8. Be kind to yourself. Humanization of others begins with humanizing yourself. You are not perfect - no human is! But if you are leaning in with cultural humility and putting your kindness into action, you are making a difference!
(This statement written by Heena Suratwala, Chief Inclusion Officer of our Network partner, Westborough Connects, has some wonderful ideas for reaching out.)
"Talk about the importance of what our Asian cultures have produced in your life. LOOK at a map and familiarize yourself with our countries. Purchase our songs. Eat our food. Deepen your respect, and turn that deeper respect into action for us when we are attacked...”
― Chrystal Chan
Many parents have asked in our programs - what can I teach my children about discrimination and racism? The fact of the matter is that parents and caregivers of AAPI families (as well as BIPOC families) are having to talk to their kids regularly about how to stay safe amidst hate crimes and racialized violence. This is a horrific reality. But AAPI and BIPOC families should not be alone in having regular family conversations about racism. Here are some questions that we can all be asking:
  • What conversations are we (particularly White families) regularly having with our children about racism, violence, and stereotypes?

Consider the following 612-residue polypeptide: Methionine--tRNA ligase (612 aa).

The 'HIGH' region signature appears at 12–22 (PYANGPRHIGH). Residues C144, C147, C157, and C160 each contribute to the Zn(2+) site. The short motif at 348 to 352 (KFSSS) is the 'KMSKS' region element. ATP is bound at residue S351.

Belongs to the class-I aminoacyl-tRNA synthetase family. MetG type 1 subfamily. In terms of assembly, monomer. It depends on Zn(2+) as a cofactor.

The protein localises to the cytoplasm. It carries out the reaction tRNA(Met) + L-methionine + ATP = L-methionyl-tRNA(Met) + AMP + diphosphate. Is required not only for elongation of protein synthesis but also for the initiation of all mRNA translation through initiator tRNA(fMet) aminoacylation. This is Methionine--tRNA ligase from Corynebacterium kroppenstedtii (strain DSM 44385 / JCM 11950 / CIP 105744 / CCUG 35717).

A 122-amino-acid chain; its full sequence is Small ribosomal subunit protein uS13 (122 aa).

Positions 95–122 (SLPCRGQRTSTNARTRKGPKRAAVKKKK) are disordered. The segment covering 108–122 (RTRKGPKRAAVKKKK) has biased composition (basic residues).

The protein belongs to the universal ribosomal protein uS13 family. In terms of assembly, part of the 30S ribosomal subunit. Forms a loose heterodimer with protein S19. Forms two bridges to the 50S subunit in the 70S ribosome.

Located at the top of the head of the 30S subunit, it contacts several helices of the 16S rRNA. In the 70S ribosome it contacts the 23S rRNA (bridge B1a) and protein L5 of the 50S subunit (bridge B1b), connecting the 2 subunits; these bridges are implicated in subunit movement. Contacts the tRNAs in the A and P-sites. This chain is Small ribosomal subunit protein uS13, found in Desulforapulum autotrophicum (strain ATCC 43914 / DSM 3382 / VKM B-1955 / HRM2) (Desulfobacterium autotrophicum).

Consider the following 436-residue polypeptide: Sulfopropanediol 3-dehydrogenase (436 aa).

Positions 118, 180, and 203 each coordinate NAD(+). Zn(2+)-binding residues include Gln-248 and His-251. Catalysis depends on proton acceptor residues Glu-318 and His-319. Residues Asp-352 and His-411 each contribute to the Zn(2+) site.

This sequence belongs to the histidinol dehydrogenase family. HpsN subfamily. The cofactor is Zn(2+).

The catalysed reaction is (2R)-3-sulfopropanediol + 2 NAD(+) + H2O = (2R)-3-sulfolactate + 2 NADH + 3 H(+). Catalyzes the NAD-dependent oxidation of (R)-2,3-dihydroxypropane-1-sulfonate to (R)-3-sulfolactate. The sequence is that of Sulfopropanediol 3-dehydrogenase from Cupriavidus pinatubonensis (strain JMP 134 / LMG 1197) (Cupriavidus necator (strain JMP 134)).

• How are we actively teaching ourselves and our children to intervene when people are targeted, bullied, or harassed?
  • When we recognize success in our children, do we include their acts of empathy, kindness, inclusion, and moral courage?
  • Have we talked to our children about the harmful effects of dehumanizing language or slurs (regarding ANYONE, including people with whom we disagree)?

We invite the SPARK community to join us in this challenging and necessary work. There are resources below to sign up for a FREE Bystander Intervention Training (by Asian Americans Advancing Justice), attend a local rally, and take part in the Holi Festival. There are also toolkits and resources to build your awareness so that you can better work to promote the empathy, humanity, and diverse cultures of the AAPI Community.

We also encourage you to connect with our amazing community partners who are working to promote anti-racism and an inclusive community every day:

We have also provided resources for the AAPI Community (including SPARK programs for parents, caregivers, and educators) to support themselves during this very painful time. We send our compassion to you. We offer our solidarity with you. You are not alone.

Yours in community,
Christine (for the SPARK Team)
Ways to Take Action + Stand Up
Some ideas of ways to take action to help:
Resources for AAPI Community Members
Mental Health
Trauma Informed Care
Resources for Educators
Featured Resources on Anti-AAPI Racism
Brilliant (4 min) Video - Anti AAPI Violence by Karen Chee
Just One Example of Report of AAPI Violence
Every time we do something that helps our community grow more kind, resilient and welcoming, we SPARK Kindness. Together as families, schools, organizations, coaches, artists, faith and community leaders, we can make sure that no one feels alone, bullied, unsupported or unconnected.
SPARK Kindness is a community convener, educator, resource, and friend—and the biggest fan of our shared strengths. Join us in Natick and our growing network of communities.